The run of Super Nintendo-to-Game Boy Advance games continues with Mario Kart Super Circuit, an updated version of the Super Nintendo racing game that includes elements from Mario Kart 64.
Mario Kart legacy keeps
the thrills on Game Boy
By Wilma Jandoc
The game keeps Super Nintendo-style graphics, while characters, most controls and items are taken from MK64. There are four cup races with four racetracks in each cup.
Racers can hinder others with items like shells and banana peels to gain an advantage.
Collecting coins scattered along each track also raises your kart's top speed.
The tracks are variations on past ones, including the familiar Ghost House, Rainbow Road and Bowser's Castle. Super Circuit also has an extra Special Cup and hidden tracks, which are unlocked by how well you race and how many coins you gather.
New obstacles wait to trip racers, like falling bombs and critters that hang on to your kart to slow you down. Also included, perhaps because of the smaller visible playing area, are flashing arrows that warn of sharp turns ahead.
Graphics have gone up a notch, which is best shown in the Sunset Wilds course: The background scenery changes with each successive lap, starting with the setting sun and ending with a moonlit night.
But the real fun of racing is battling others, and the best part of the game is four-player battle.
Each player has three balloons that other players try to pop. The last person with balloons wins.
Even if you don't win, you can still have some fun. In MK64 if you lose all your balloons, you turn into an invincible, one-use bomb and can drive around to blow up other karts.
Super Circuit supports up to four players in two modes: single-pak mode, in which only one game cartridge is used and feeds to separate Game Boys; and multipak mode, in which each player has his own game cart.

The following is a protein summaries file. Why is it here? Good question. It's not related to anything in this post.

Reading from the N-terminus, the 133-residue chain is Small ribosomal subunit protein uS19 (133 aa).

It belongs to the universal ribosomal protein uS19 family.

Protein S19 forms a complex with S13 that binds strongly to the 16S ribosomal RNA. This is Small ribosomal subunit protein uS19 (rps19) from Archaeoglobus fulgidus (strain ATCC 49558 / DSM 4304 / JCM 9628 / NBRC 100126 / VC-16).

The multiplayer game is extremely limited in single-pak mode -- Yoshi is the only playable character, and only four racetracks are available in a simple race mode.
Multiple carts are required to get the full range of racing options, including battle mode, but such a setup can get expensive if, say, you'd simply like to challenge your brother or sister.
Super Circuit also falls short of its predecessors in control. Things that worked in MK64 do not work with this game. Without the Nintendo 64's analog joystick, there are no turbo slides to boost your speed around corners; instead, the Super Nintendo's less controllable and difficult power slide, or "drifting," is used.
The worst difference is the lack of a trigger-type button on the GBA, which the Nintendo 64 controller had and made it easier on your hands when you wanted to "hold" items behind your kart.
The trigger button's purpose is now taken over by the L button, and you need to have serious manual dexterity to hold down the L button while steering with the directional pad.
And the GBA's dark screen combined with the rapid pace of racing games will wreak havoc on some players -- those who have a tendency to move the entire controller when racing will likely find themselves unable to see the GBA screen at critical times.
These Game Boy limitations put a damper on the game, but otherwise, Super Circuit still has the fun of its predecessors. But unless your friends have their own Game Boys and game carts, be prepared to play solo or spend a bundle setting up a good multiplayer game.
Wilma Jandoc covers the universe
of video games and anime for the
Star-Bulletin. She can be emailed at